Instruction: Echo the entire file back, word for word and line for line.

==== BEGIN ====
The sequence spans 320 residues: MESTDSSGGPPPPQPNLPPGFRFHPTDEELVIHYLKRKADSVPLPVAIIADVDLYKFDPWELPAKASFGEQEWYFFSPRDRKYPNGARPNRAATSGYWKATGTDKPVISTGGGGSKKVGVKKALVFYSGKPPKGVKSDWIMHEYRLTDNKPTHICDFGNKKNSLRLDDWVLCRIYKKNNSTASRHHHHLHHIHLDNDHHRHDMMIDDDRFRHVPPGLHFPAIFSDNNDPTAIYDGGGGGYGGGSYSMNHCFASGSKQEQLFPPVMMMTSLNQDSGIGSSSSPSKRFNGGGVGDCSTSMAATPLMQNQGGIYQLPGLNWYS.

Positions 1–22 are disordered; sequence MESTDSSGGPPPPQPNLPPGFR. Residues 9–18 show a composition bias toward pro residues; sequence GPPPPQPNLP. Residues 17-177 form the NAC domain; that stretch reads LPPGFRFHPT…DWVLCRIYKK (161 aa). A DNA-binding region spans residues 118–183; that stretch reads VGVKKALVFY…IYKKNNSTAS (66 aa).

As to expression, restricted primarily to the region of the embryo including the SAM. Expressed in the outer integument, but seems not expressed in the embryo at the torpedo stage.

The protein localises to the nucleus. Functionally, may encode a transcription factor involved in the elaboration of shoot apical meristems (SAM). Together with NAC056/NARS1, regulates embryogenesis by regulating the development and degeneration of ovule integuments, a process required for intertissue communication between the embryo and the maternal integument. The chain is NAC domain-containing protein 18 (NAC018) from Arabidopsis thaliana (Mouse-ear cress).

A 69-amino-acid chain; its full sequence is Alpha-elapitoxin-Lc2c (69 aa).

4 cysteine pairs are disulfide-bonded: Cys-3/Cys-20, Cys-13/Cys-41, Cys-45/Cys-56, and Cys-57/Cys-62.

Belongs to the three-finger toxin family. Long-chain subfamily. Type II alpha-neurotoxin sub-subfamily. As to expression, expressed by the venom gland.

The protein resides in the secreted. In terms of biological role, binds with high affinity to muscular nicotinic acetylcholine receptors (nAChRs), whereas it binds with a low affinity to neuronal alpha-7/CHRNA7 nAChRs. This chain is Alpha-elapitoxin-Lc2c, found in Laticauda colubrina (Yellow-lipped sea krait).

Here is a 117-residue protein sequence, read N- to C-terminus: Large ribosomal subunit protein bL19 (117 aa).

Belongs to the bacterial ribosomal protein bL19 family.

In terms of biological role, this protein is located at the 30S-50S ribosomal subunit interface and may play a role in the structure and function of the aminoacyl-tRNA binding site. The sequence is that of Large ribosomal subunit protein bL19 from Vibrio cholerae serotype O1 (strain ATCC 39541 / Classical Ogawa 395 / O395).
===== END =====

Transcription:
The sequence spans 320 residues: MESTDSSGGPPPPQPNLPPGFRFHPTDEELVIHYLKRKADSVPLPVAIIADVDLYKFDPWELPAKASFGEQEWYFFSPRDRKYPNGARPNRAATSGYWKATGTDKPVISTGGGGSKKVGVKKALVFYSGKPPKGVKSDWIMHEYRLTDNKPTHICDFGNKKNSLRLDDWVLCRIYKKNNSTASRHHHHLHHIHLDNDHHRHDMMIDDDRFRHVPPGLHFPAIFSDNNDPTAIYDGGGGGYGGGSYSMNHCFASGSKQEQLFPPVMMMTSLNQDSGIGSSSSPSKRFNGGGVGDCSTSMAATPLMQNQGGIYQLPGLNWYS.

Positions 1–22 are disordered; sequence MESTDSSGGPPPPQPNLPPGFR. Residues 9–18 show a composition bias toward pro residues; sequence GPPPPQPNLP. Residues 17-177 form the NAC domain; that stretch reads LPPGFRFHPT…DWVLCRIYKK (161 aa). A DNA-binding region spans residues 118–183; that stretch reads VGVKKALVFY…IYKKNNSTAS (66 aa).

As to expression, restricted primarily to the region of the embryo including the SAM. Expressed in the outer integument, but seems not expressed in the embryo at the torpedo stage.

The protein localises to the nucleus. Functionally, may encode a transcription factor involved in the elaboration of shoot apical meristems (SAM). Together with NAC056/NARS1, regulates embryogenesis by regulating the development and degeneration of ovule integuments, a process required for intertissue communication between the embryo and the maternal integument. The chain is NAC domain-containing protein 18 (NAC018) from Arabidopsis thaliana (Mouse-ear cress).

A 69-amino-acid chain; its full sequence is Alpha-elapitoxin-Lc2c (69 aa).

4 cysteine pairs are disulfide-bonded: Cys-3/Cys-20, Cys-13/Cys-41, Cys-45/Cys-56, and Cys-57/Cys-62.

Belongs to the three-finger toxin family. Long-chain subfamily. Type II alpha-neurotoxin sub-subfamily. As to expression, expressed by the venom gland.

The protein resides in the secreted. In terms of biological role, binds with high affinity to muscular nicotinic acetylcholine receptors (nAChRs), whereas it binds with a low affinity to neuronal alpha-7/CHRNA7 nAChRs. This chain is Alpha-elapitoxin-Lc2c, found in Laticauda colubrina (Yellow-lipped sea krait).

Here is a 117-residue protein sequence, read N- to C-terminus: Large ribosomal subunit protein bL19 (117 aa).

Belongs to the bacterial ribosomal protein bL19 family.

In terms of biological role, this protein is located at the 30S-50S ribosomal subunit interface and may play a role in the structure and function of the aminoacyl-tRNA binding site. The sequence is that of Large ribosomal subunit protein bL19 from Vibrio cholerae serotype O1 (strain ATCC 39541 / Classical Ogawa 395 / O395).